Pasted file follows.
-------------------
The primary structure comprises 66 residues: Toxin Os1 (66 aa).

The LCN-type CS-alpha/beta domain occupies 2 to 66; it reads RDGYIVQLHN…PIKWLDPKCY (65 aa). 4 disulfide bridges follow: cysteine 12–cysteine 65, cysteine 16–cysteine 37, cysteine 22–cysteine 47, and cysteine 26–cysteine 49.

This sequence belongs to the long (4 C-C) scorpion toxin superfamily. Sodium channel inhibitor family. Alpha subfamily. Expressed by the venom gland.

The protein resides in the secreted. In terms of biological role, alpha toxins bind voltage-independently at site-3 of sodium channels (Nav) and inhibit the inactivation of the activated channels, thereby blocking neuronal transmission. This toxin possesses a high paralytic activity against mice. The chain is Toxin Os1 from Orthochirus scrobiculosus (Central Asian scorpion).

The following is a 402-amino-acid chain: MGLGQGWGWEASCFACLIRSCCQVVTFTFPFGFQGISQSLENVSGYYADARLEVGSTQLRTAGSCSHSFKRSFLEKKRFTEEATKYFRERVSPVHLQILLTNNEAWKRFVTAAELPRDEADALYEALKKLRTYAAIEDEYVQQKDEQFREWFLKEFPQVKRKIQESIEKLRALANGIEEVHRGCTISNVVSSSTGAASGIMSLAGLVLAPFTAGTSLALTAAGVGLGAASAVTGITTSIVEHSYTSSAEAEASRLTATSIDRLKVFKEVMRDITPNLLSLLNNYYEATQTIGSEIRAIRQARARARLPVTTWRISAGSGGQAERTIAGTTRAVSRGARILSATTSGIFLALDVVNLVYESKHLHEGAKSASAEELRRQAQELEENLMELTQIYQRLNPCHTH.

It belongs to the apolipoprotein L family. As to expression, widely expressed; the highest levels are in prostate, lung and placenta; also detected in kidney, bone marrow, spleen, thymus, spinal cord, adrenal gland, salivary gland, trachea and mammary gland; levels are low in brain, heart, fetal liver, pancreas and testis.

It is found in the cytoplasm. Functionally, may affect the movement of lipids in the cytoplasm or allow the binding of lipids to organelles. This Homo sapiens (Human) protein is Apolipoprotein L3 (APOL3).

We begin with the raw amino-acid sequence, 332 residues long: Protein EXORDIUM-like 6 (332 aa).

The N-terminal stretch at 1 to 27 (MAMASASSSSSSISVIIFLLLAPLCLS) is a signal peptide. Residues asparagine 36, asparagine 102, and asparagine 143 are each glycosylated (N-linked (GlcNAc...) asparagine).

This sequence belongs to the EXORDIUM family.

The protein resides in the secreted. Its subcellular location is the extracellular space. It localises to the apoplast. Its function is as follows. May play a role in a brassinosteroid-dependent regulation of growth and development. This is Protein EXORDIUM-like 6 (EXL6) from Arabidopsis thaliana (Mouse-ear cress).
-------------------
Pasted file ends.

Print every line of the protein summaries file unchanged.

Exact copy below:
The primary structure comprises 66 residues: Toxin Os1 (66 aa).

The LCN-type CS-alpha/beta domain occupies 2 to 66; it reads RDGYIVQLHN…PIKWLDPKCY (65 aa). 4 disulfide bridges follow: cysteine 12–cysteine 65, cysteine 16–cysteine 37, cysteine 22–cysteine 47, and cysteine 26–cysteine 49.

This sequence belongs to the long (4 C-C) scorpion toxin superfamily. Sodium channel inhibitor family. Alpha subfamily. Expressed by the venom gland.

The protein resides in the secreted. In terms of biological role, alpha toxins bind voltage-independently at site-3 of sodium channels (Nav) and inhibit the inactivation of the activated channels, thereby blocking neuronal transmission. This toxin possesses a high paralytic activity against mice. The chain is Toxin Os1 from Orthochirus scrobiculosus (Central Asian scorpion).

The following is a 402-amino-acid chain: MGLGQGWGWEASCFACLIRSCCQVVTFTFPFGFQGISQSLENVSGYYADARLEVGSTQLRTAGSCSHSFKRSFLEKKRFTEEATKYFRERVSPVHLQILLTNNEAWKRFVTAAELPRDEADALYEALKKLRTYAAIEDEYVQQKDEQFREWFLKEFPQVKRKIQESIEKLRALANGIEEVHRGCTISNVVSSSTGAASGIMSLAGLVLAPFTAGTSLALTAAGVGLGAASAVTGITTSIVEHSYTSSAEAEASRLTATSIDRLKVFKEVMRDITPNLLSLLNNYYEATQTIGSEIRAIRQARARARLPVTTWRISAGSGGQAERTIAGTTRAVSRGARILSATTSGIFLALDVVNLVYESKHLHEGAKSASAEELRRQAQELEENLMELTQIYQRLNPCHTH.

It belongs to the apolipoprotein L family. As to expression, widely expressed; the highest levels are in prostate, lung and placenta; also detected in kidney, bone marrow, spleen, thymus, spinal cord, adrenal gland, salivary gland, trachea and mammary gland; levels are low in brain, heart, fetal liver, pancreas and testis.

It is found in the cytoplasm. Functionally, may affect the movement of lipids in the cytoplasm or allow the binding of lipids to organelles. This Homo sapiens (Human) protein is Apolipoprotein L3 (APOL3).

We begin with the raw amino-acid sequence, 332 residues long: Protein EXORDIUM-like 6 (332 aa).

The N-terminal stretch at 1 to 27 (MAMASASSSSSSISVIIFLLLAPLCLS) is a signal peptide. Residues asparagine 36, asparagine 102, and asparagine 143 are each glycosylated (N-linked (GlcNAc...) asparagine).

This sequence belongs to the EXORDIUM family.

The protein resides in the secreted. Its subcellular location is the extracellular space. It localises to the apoplast. Its function is as follows. May play a role in a brassinosteroid-dependent regulation of growth and development. This is Protein EXORDIUM-like 6 (EXL6) from Arabidopsis thaliana (Mouse-ear cress).